The phytohormone ABA plays a central role in these responses (1⇓-3). Plant ABA content increases under drought or salinity ... References. *↵. *Raghavendra AS, *Gonugunta VK, *Christmann A, *Grill E. (2010) ABA perception and signalling. Trends Plant Sci ... Mechanism for cross-talk between RALF and ABA. Jia Chen, Feng Yu, Ying Liu, Changqing Du, Xiushan Li, Sirui Zhu, Xianchun Wang ... Mechanism for cross-talk between RALF and ABA. Jia Chen, Feng Yu, Ying Liu, Changqing Du, Xiushan Li, Sirui Zhu, Xianchun Wang ...
2015) Avoidable errors in the modelling of outbreaks of emerging pathogens, with special reference to Ebola. Proc Biol Sci 282( ... Strength of cross-protective immunity showing 1. −. ε. P. and 1. −. ε. R. from the two-disease cross-immunity model with RSV ... 2 A and B). The estimated strength of cross-protection (SI Appendix, Table S2) suggests that strong cross-protective immunity ... Cross-Immunity.. The precise immunological mechanisms of cross-protective immunity between strains of paramyxoviruses are not ...
... is amending its regulations governing the content and format of the ``Pregnancy, ``Labor and delivery, and ``Nursing ... With respect to the question about cross-referencing, subsection 8.3 should cross-reference the applicable animal data included ... FDA agrees that any cross-references to components of "8.1 Pregnancy" or "8.2 Lactation" must specify whether the cross- ... Cross-Referencing. FDA proposed that when the risk conclusion in the fetal risk summary is based solely on animal data, it must ...
XML Security Algorithm Cross-Reference Add content here.. 2013-04-11 XML Signature Best Practices Add content here. ... Some applications require the ability to specify a subset of a given XML document as the information content to be signed. The ... XML Signature [XML-DSig] recommends a standard means for specifying information content to be digitally signed and for ...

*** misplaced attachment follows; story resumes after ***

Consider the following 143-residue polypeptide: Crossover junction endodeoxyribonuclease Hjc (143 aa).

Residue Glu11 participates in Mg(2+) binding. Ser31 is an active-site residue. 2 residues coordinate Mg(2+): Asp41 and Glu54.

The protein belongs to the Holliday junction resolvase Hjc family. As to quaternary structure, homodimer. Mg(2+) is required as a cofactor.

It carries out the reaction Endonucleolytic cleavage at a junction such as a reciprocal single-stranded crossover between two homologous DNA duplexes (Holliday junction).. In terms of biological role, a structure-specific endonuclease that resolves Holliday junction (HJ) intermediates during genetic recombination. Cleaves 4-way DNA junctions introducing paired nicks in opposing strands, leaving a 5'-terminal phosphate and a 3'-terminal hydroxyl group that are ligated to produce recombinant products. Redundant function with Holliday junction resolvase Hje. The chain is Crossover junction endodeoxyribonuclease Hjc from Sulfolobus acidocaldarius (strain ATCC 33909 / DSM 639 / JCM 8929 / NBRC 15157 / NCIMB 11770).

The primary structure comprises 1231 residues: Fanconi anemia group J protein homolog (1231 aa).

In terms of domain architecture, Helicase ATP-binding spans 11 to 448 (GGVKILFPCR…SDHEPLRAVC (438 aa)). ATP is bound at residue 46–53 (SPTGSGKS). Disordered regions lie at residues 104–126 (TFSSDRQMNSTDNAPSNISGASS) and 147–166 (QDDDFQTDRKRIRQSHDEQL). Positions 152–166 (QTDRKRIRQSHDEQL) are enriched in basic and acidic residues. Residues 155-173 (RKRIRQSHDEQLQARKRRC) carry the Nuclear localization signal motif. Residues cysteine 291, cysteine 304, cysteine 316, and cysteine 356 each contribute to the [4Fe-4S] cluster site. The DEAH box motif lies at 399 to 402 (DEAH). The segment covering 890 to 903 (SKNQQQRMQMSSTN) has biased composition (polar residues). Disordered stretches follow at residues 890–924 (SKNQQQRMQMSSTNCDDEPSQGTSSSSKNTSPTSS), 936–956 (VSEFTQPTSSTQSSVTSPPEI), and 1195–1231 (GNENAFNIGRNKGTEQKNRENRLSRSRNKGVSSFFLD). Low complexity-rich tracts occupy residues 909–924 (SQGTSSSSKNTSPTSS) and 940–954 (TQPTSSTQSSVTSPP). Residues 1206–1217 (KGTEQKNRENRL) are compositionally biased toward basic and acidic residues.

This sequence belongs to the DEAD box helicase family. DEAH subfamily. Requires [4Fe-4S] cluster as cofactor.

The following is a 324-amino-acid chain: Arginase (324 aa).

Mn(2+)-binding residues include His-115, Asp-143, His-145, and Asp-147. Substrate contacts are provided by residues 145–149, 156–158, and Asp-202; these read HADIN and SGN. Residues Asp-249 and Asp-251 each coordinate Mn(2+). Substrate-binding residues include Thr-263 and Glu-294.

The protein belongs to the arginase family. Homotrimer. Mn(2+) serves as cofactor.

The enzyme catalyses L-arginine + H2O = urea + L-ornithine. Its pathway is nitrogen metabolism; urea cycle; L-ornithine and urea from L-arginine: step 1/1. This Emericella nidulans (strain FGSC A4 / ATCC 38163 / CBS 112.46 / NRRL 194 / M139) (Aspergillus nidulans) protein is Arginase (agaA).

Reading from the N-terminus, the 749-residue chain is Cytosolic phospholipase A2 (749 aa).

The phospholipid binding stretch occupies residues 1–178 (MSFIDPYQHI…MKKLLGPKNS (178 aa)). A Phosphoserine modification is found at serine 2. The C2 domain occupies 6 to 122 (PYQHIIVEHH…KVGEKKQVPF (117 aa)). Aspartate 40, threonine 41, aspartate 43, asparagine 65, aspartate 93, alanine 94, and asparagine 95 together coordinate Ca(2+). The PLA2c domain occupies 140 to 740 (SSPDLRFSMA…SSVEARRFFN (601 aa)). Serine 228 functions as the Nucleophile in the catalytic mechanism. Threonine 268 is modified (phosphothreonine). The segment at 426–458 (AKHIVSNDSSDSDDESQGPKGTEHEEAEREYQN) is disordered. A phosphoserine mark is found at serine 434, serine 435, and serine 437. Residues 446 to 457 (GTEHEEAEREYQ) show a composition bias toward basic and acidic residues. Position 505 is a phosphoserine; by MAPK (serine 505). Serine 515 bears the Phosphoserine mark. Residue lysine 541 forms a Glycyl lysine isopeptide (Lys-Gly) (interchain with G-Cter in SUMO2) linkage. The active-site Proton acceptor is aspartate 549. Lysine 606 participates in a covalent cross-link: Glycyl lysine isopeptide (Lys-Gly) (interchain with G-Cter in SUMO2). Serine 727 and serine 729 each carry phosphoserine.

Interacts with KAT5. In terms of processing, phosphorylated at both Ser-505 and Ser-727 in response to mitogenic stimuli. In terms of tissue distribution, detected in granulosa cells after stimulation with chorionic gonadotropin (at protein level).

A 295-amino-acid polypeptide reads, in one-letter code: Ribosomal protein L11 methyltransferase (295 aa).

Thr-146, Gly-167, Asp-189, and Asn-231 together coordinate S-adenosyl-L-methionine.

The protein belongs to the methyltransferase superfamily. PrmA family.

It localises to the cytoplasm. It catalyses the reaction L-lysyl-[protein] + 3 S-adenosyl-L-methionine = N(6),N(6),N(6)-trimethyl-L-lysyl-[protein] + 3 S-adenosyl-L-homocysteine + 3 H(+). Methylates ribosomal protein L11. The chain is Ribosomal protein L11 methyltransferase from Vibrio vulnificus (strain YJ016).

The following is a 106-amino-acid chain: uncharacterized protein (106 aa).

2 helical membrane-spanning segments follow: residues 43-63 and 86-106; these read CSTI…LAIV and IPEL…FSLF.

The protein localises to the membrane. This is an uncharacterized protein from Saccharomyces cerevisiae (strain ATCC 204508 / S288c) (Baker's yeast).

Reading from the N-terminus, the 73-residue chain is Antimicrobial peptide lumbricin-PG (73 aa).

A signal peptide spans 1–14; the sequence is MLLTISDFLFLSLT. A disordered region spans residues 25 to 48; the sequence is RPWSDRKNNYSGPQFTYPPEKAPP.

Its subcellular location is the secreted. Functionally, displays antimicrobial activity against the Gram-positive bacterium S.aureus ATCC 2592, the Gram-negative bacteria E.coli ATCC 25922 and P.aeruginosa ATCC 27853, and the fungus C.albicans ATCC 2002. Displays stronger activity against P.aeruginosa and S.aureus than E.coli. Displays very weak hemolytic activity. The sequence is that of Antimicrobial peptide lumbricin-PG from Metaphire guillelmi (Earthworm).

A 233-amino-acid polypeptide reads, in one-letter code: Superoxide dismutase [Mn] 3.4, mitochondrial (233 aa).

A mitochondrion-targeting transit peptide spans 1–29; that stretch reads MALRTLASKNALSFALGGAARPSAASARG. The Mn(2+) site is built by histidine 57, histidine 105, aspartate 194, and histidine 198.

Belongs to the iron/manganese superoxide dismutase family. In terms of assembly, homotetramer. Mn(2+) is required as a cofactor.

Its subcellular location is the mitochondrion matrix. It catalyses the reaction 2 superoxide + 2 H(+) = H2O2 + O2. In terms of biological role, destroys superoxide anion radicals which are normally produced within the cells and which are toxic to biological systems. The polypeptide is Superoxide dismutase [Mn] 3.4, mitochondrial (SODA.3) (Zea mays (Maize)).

Curved lenses configured to decode three dimensional content and method of fabricating the same. The lenses comprise a ... CROSS-REFERENCE TO RELATED APPLICATION. This application claims the benefit of U.S. Provisional Application No. 61/019,545 ... In the past, and even today, special glasses allow users to view three dimensional content. Flat paper eyeglasses using red and ... Curved lenses configured to decode three dimensional content and method of fabricating the same. The lenses comprise a ...
A plurality of applications for accessing electronic content can ... CROSS REFERENCE TO RELATED APPLICATIONS This patent application ... The content association table can enable the GUI 100 to analyze content links (or content pointers) and content in order to ... 7, a determination can be made as to whether electronic content or a pointer (or link) referencing electronic content has been ... A determination can be made as to whether electronic content or a pointer referencing electronic content has been dropped onto ...